After almost two months here, I’ve identified a few things I think the US should adopt from Colombia and vice versa. Here’s the first part of the list—things that the US should import to improve life there. The reverse post follows and I wrote a second list a few weeks later.
From Colombia to the US
Ciclovia: I stumbled onto Ciclovia my first day in Bogotá and continue to be amazed by it. Through a chance encounter with a woman from the States, I learned about CicLAvia, Los Angeles’ version (note how they changed the name to put LA in the middle). But it is only a few times a year. In Bogotá, Ciclovia is every Sunday and bank holiday (of which there are a gazillion). The culture around Ciclovia is amazing, and the streets are packed with cyclists, roller bladers, and walkers, who usually are with family members, significant others, or friends.
Fresh Juice: Colombians drink fresh juice all of the time. Restaurants regularly offer 5-10 types, many of which are fruits we don’t even have in the US. And the drinks are made from the juice of the fruit directly or fruit pulp. My favorite is guanabana, a fruit I first encountered during a vacation in Costa Rica a few years ago. Other greats are lulo (a citrus), maracuya (a passion fruit), and mora (a berry). One downside is that sugar, sometimes a lot of it, is added to the tarter and more acidic juices. Here are two other blog posts about the many fruits found in Colombia that are absent from, or rare in, the UK or US.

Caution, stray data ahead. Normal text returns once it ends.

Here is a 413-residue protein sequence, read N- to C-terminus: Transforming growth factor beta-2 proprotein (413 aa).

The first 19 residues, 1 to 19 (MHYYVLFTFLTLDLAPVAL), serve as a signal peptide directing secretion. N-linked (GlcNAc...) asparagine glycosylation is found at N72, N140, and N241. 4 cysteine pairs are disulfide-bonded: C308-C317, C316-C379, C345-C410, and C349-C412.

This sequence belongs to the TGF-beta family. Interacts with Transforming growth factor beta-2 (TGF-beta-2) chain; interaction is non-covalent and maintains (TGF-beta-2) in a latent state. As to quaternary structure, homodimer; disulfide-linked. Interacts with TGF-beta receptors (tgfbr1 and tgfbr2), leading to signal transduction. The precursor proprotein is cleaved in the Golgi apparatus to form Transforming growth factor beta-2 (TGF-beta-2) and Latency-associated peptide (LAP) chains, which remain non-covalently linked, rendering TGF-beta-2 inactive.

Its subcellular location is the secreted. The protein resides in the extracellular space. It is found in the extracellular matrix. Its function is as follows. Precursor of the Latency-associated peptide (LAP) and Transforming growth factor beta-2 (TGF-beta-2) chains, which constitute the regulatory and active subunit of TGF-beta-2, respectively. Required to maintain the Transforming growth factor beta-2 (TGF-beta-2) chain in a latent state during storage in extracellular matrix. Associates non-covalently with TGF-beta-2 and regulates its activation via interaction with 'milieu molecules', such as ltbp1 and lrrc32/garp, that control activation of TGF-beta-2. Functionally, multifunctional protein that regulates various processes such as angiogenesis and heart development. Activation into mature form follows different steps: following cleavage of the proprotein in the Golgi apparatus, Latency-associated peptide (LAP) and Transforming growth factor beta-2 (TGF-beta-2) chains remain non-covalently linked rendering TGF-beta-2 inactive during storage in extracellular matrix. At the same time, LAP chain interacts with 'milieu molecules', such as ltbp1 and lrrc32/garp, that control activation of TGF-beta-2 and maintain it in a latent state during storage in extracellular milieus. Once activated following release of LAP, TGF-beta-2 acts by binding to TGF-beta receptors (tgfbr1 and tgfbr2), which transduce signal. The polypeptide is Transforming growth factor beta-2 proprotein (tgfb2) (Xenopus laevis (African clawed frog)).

Pedestrian Overpasses: Some TransMilenio stops are in the middle of multi-lane, high traffic volume streets. Pedestrian overpasses that include both ramps and steps provide access to the stations. These bridges also span busy intersections without TransMilenio stations. Because they are so common, people here use them—they don’t run across multi-lane highways. Many of them are architecturally interesting or beautiful, but because I would need to be in a helicopter to get a good photo.